‘I’ve been living in a nameless mountain for a month now. My name is Sano Shohei. I’m 25 years old, single. I’m not looking for a lover or a marriage partner right now. Plant growth here is amazing when the weather warms up. I wish I had a fraction of their zeal. Now it’s time to deal with those invasive weeds. ‘Get the electric mower out and keep trimming the weeds around the house.’
…There was no way to get rid of it no matter how much I mowed. Although, It’s not entirely useless since the chickens eat these weeds. I began planting the vegetables as well. Once I had finished endlessly pulling weeds from the field, I tilled the soil and planted the seeds.
If left untreated, it was said that insects would feast on them; therefore, I attempted to replicate a chemical-free pesticide I had seen an idol make on a certain television show. The excitement of making it was so intense that it scared the chickens.
Ah, right. The three ‘colored chickens’ I bought at the fair have now fully developed chicken feathers and shed their ‘colorful’ coats. They were, however, enormous. The chickens were so big that it made you wonder, “Were chickens always this big?”
I looked it up on the Internet and discovered that there was a large chicken named Brahma, but they weren’t particularly adorable. Despite the fact that it had only been a month, their length had already surpassed fifty centimeters. (I measured them with a tape measure yesterday.)
Although I had read that full maturity took several months, Pochi’s crest looked magnificent by the end of the month. I was curious about how many weeks had gone by since he was born when I bought him. When I asked about this while shopping in the village, I was told that most of the stalls would have sold them within a week of hatching. Though they were a week old then, they are now just over five weeks old.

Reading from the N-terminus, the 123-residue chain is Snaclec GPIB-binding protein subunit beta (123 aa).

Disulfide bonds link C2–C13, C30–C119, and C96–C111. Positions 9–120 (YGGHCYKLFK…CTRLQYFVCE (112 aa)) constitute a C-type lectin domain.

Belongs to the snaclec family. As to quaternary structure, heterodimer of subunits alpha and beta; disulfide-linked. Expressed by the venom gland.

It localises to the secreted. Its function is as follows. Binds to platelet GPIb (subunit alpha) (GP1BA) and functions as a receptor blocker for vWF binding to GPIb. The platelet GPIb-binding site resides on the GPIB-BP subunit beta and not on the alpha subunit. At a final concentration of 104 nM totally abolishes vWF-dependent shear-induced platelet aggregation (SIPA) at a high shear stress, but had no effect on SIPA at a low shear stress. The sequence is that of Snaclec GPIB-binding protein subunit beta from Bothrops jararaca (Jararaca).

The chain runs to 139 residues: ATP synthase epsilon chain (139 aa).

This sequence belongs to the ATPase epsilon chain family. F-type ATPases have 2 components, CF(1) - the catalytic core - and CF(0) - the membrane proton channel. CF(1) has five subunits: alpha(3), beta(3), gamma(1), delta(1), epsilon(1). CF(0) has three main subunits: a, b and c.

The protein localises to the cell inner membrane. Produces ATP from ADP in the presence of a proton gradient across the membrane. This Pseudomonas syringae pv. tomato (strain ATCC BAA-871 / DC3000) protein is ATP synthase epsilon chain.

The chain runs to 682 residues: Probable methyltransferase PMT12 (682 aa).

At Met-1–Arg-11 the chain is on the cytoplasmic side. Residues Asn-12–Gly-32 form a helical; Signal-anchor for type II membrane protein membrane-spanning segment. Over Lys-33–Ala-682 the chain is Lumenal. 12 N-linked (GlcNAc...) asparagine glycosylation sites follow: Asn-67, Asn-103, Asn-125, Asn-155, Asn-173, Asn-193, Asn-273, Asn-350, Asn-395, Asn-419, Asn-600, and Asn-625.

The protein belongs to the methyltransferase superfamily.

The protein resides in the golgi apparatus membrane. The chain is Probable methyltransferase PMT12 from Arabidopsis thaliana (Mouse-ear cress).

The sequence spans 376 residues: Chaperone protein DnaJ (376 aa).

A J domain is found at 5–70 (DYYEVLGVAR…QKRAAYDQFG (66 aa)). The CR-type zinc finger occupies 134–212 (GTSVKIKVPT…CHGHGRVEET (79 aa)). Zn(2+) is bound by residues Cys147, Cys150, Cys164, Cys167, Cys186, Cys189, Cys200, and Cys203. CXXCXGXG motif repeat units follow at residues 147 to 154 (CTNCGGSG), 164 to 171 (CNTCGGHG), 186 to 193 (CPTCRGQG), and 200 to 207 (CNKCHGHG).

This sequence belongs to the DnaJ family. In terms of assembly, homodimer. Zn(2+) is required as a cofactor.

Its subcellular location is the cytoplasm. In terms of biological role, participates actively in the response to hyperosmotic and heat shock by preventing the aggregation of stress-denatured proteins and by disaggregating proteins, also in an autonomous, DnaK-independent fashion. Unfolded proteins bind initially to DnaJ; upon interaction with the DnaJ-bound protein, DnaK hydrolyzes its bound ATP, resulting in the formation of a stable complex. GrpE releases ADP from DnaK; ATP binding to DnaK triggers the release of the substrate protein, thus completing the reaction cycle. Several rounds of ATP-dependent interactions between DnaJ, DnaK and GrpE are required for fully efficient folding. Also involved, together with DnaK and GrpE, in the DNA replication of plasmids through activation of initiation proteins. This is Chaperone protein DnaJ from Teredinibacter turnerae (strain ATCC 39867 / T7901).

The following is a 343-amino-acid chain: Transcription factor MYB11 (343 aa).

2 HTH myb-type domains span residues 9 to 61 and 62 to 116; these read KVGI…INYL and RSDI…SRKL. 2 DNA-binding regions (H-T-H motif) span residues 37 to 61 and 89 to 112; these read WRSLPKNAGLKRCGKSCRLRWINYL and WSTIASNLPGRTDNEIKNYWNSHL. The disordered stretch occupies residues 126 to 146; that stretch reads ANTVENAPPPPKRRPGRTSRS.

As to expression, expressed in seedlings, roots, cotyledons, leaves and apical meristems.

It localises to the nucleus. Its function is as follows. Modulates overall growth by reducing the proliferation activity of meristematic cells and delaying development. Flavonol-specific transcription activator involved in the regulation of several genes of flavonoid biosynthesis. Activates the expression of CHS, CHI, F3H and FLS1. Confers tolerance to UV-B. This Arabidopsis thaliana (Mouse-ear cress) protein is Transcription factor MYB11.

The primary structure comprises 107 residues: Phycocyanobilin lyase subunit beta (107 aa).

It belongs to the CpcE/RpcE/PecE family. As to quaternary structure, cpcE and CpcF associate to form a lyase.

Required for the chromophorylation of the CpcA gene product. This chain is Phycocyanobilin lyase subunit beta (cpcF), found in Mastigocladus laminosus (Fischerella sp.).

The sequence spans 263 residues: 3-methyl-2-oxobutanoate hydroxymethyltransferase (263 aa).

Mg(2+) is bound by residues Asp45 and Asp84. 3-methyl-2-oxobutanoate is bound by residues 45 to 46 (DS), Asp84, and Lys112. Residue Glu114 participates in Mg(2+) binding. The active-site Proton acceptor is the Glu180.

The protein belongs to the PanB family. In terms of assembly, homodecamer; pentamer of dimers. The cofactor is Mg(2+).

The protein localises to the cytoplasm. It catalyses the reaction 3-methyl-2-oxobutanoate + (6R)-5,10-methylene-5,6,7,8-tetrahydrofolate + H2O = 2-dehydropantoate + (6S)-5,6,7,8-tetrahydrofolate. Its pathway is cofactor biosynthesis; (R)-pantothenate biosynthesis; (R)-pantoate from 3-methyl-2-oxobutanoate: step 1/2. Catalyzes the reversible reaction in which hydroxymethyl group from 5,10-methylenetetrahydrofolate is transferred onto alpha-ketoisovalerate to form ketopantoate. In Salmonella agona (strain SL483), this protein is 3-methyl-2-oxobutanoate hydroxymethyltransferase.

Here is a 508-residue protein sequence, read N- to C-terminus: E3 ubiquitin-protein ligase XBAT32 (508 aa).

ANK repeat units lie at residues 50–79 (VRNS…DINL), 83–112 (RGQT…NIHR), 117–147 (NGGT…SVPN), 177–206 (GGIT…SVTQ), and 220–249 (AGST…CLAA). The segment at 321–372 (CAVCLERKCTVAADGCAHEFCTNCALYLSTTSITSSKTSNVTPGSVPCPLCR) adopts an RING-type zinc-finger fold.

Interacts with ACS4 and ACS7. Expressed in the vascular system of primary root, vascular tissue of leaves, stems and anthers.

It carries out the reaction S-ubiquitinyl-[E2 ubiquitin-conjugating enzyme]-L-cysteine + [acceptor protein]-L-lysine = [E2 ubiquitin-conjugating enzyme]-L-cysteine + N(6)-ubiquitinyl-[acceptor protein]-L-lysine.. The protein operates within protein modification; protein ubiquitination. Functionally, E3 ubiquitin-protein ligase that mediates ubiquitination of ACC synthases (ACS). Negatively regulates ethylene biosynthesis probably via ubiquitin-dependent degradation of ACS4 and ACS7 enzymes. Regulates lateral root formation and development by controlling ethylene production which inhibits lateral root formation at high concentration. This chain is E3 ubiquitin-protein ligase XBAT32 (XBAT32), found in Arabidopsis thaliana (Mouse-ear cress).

People say that young chickens would be ready to ship to slaughter in about seven weeks, so the only ones sold at fairs and other events are males that couldn’t be sold. An old man in the village even offered to help me if I would eventually kill (slaughter) them, but I politely declined.
‘They are my precious pals. I hope we can live together until the end of our lives.’
Pochi, who had a beautiful crest, was a very vocal bird. So I knew he was male. Tama and Yuma, on the other hand, were female-like. Sure, I heard both of them chirping frequently as hatchlings, but neither of them ever did the cock-a-doodle-doo thing that Pochi did. I gave them three pellets of feed that hadn’t been treated with pesticides, and they all clucked in delight.
‘I’m really sorry about their behavior.’
Anyway, there were some things I didn’t understand about my chickens.
“…The grass seems alright. Hey, just wait a little, you guys! I can’t continue like this!~”
‘Are you guys parrots? Is it parakeet? I’ve never heard a chicken talk.’
‘Don’t you ‘what’ me!’
Suddenly, Tama made a jerky, rapid motion.
“Whoa!?! W-What is it?”
A snake was in its beak. A small snake called a viper.
“Oh~ as always, you’re awesome, Tama. Wait here,” I said as I retrieved a plastic bottle from the house.
I carefully removed the viper from Tama’s grip and placed its head in the opening of the plastic bottle, allowing it to slide in without any trouble. It was a technique I learned from an old man in the village at the foot of the mountain. One had to be very careful because the head could still come out after it was almost in the bottle.
(Note: Good children should never mimic such behavior.)
“Thanks, Tama!” I thanked him and raised my head. ‘I mean, don’t chickens usually get eaten by snakes or something?”
Yuma, meanwhile, spread her wings and dashed around the back of the house. And there she was, returning after capturing another viper. ‘There must’ve been many vipers around the house. This is dangerous.’
“You’ve also caught one, Yuma? Thank you. You can all share it.” The three birds promptly began greedily devouring their prey after I gave the signal. ‘It’s a little frightening to see chickens preying on vipers. Also, they definitely understand what I’m saying, don’t they?’ Tired out, I returned indoors to drill more holes in the plastic bottles.
‘That’s my lifestyle right now.’
The chickens have a name now! Pochi, Tama and Yuma!